Four Area Reps Want Congressional Debate Before Syrian Strike
August 29, 2013

Four members of the Kansas and Missouri Congressional delegations have signed a letter to President Obama calling for Congressional debate before any military strike against Syria.
The four are Rep. Kevin Yoder Ks-3. (Johnson & Wyandotte County in suburban Kansas City); Rep. Lynn Jenkins Ks-2 (Eastern Kansas); Rep. Billy Long Mo-7 (SW Missouri); Rep. Jason Smith Mo-8 (SE Missouri).
The letters says “Engaging our military when no direct threat to the United states exists,” violates the conditions of the use of military force under the War Powers Resolution of 1973, according to the letter.
More than 100 members of Congress, including 18 Democrats, signed the letter to Obama.
It says if the president thinks military action is necessary, Congress can reconvene quickly at his request for a debate.
The letters says Congress is “willing to share the burden of decisions” that may be needed in what the Representatives call ‘the quickly escalating Syrian conflict”.

Federal Lawmakers Worry About Sequestration Cuts Affecting Small Airports
March 15, 2013

(AP) — Several Congress members from Missouri are raising questions about a federal plan to close air traffic control towers at some local airports.
The Federal Aviation Administration recently released a list of 238 airports were control towers could be closed as a result of budget cuts enacted under the so-called sequester. The list includes airports for five Missouri cities – Branson, Columbia, Jefferson City, Joplin and St. Joseph.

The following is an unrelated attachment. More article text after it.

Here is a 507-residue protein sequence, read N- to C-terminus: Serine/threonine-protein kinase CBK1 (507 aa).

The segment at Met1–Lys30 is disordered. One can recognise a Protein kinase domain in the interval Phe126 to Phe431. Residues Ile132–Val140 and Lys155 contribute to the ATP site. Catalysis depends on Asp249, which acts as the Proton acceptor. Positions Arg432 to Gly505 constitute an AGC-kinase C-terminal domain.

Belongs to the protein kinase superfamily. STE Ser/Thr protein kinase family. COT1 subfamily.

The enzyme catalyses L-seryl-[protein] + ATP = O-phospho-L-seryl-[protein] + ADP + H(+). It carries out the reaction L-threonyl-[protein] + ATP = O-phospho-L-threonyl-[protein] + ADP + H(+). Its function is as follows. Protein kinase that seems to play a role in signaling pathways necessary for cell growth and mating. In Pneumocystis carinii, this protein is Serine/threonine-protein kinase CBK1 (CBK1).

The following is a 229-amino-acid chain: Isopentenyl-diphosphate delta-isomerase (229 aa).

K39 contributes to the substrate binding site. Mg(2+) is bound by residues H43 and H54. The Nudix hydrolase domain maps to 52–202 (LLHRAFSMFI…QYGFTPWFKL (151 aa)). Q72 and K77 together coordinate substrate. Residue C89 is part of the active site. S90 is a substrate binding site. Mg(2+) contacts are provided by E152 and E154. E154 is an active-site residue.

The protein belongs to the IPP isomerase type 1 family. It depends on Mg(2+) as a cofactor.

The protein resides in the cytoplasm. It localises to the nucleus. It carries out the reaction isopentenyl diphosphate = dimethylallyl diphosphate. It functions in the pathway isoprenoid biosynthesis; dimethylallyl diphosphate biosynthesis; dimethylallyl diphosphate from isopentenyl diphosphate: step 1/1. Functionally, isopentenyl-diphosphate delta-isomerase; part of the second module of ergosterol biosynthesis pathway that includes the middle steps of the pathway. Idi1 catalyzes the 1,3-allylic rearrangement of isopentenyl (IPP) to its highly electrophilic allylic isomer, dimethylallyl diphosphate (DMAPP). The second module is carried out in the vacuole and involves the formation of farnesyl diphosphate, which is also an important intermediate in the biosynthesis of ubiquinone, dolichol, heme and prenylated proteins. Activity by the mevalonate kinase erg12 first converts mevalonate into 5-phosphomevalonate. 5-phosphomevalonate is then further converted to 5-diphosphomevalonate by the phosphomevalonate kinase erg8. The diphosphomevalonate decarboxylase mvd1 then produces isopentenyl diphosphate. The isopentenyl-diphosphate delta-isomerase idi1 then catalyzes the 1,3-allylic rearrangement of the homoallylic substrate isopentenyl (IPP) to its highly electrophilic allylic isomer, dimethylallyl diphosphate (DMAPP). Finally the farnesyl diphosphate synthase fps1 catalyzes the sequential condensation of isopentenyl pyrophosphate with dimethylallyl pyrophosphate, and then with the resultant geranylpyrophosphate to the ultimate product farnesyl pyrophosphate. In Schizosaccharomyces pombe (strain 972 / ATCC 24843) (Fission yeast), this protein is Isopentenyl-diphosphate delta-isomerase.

U.S. Reps. Sam Graves, Vicky Hartzler, Billy Long and Blaine Luetkemeyer wrote to federal aviation officials saying the potential cuts appear to disproportionately fall on airports that use contractors for air traffic controllers. They said the federal proposal “borders on reckless behavior.”
The Congress members want the FAA to explain why airports with contracted control towers should receive larger cuts.
Earflier this wewek, Kansas Senator jerry Moran made a similar move in support of Kansas airports.

Missouri Returns All of It’s Congressional Delegation to DC, No House Upsets
November 7, 2012

(AP) — Two years’ of legislative gridlock in Washington didn’t keep Missouri voters from again selecting each of the state’s seven incumbent members of Congress in Tuesday’s general election.

First-term Rep. Vicky Hartzler, a Republican, held off Democratic challenger Teresa Hensley in the most closely-watched race in Missouri’s 4th District. Hartzler earned national attention in 2010 with her upset of long-time Rep. Ike Skelton.

In suburban St. Louis, former state and national GOP leader Ann Wagner won the open 2nd Congressional District seat created by Rep. Todd Akin’s decision to run for U.S. Senate. The one-time U.S. ambassador to Luxembourg and co-chair of the Republican National Committee during former President George W. Bush’s first term defeated Valley Park Democrat Glenn Koenen.

The suburban St. Louis district was Missouri’s only open U.S. House seat this year. Both Wagner and Koenen won multi-candidate party primaries in August to advance to the general election.